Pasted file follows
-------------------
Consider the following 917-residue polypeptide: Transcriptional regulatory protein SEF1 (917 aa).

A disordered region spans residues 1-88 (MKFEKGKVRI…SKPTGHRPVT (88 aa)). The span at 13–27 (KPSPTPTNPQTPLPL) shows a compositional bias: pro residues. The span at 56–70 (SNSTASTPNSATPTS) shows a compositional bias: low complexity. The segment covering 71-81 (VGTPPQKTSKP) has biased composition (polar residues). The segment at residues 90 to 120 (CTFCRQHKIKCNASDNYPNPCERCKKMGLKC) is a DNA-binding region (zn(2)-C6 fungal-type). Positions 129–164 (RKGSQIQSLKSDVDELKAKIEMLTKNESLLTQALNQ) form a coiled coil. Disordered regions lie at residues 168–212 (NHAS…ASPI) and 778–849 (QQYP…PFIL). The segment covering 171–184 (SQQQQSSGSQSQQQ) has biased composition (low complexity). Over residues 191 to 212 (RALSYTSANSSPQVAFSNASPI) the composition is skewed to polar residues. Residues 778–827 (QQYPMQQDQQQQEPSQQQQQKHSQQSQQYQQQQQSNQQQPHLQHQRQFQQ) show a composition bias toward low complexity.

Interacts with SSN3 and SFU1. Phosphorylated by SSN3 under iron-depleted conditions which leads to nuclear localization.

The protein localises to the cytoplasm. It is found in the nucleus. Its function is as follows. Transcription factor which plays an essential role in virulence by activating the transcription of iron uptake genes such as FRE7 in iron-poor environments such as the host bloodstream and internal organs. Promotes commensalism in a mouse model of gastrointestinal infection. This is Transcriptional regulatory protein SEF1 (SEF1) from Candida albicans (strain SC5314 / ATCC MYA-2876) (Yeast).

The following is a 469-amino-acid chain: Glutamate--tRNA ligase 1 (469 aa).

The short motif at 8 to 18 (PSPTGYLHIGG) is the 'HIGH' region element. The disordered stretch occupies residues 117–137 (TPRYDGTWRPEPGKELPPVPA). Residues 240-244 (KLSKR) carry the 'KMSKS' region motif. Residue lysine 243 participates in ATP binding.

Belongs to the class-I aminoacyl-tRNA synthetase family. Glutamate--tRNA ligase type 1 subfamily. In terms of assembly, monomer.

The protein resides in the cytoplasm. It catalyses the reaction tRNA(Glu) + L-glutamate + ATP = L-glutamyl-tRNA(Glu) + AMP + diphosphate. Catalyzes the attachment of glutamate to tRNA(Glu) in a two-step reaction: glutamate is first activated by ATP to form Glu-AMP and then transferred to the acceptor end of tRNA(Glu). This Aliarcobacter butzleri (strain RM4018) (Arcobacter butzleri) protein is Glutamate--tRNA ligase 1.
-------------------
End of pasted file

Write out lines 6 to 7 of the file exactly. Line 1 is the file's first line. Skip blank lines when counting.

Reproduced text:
The short motif at 8 to 18 (PSPTGYLHIGG) is the 'HIGH' region element. The disordered stretch occupies residues 117–137 (TPRYDGTWRPEPGKELPPVPA). Residues 240-244 (KLSKR) carry the 'KMSKS' region motif. Residue lysine 243 participates in ATP binding.

Belongs to the class-I aminoacyl-tRNA synthetase family. Glutamate--tRNA ligase type 1 subfamily. In terms of assembly, monomer.